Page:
Radar modification to unlock new wind power

Radar modification to unlock new wind power

23 June 2016

Following more than five years of research and development, a solution to help mitigate the impact of wind turbines on radar performance, known as Project RM, has been successfully implemented at the Great Dun Fell and Lowther Hill radar sites.

It will enable the release of more than half a gigawatt – 600MW – of renewable energy by allowing turbine developments to go ahead that would otherwise have been impossible.

Project RM is the result of an unprecedented coalition made up of the air traffic services provider, NATS, radar manufacturer Raytheon and two of the UK’s major wind power providers, SSE and Vattenfall.

Under UK planning rules, NATS must be consulted on all wind turbine applications. In around two per cent of cases, the turbines would cause interference and appear as ‘clutter’ on radar screens and be potentially mistaken for aircraft.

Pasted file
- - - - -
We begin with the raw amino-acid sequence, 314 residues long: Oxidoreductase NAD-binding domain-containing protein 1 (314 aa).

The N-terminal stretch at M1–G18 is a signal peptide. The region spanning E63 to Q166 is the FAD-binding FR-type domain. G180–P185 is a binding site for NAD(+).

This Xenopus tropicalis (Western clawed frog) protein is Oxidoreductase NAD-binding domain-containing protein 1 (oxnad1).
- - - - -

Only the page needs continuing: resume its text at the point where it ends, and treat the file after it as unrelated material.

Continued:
In these cases NATS often has to object to the development on the grounds of aviation safety, resulting in the application being turned down by the planning authority.

The technical modification now made to the Lowther Hill and Great Dun Fell radars mitigates that interference and will allow developments, including those by SSE and Vattenfall, which would otherwise have raised an objection to proceed through the planning process.

Yet despite this success, the RM solution is not yet performing as originally hoped.

Andy Sage, NATS Information Director, said: “Enabling the release of 600MW of renewable energy is great news. However extensive flight trials and evaluation has shown us that the area of detection does not yet meet all of our operational expectations and wider ambitions for the renewables sector.

“As such we are now working with Raytheon to understand how we might further optimise the radars to increase the benefits being achieved so that we can reach the 1.1GW that was originally estimated.”

NATS is also investigating the use of alternative mitigation technologies that may also help address the issue of turbine interference and enable the release of further renewable energy.

Project RM has been the result of five years’ work between NATS, Aviation Investment Fund Company Limited (AIFCL) Developers, DECC, Crown Estate, Scottish Government and Raytheon.

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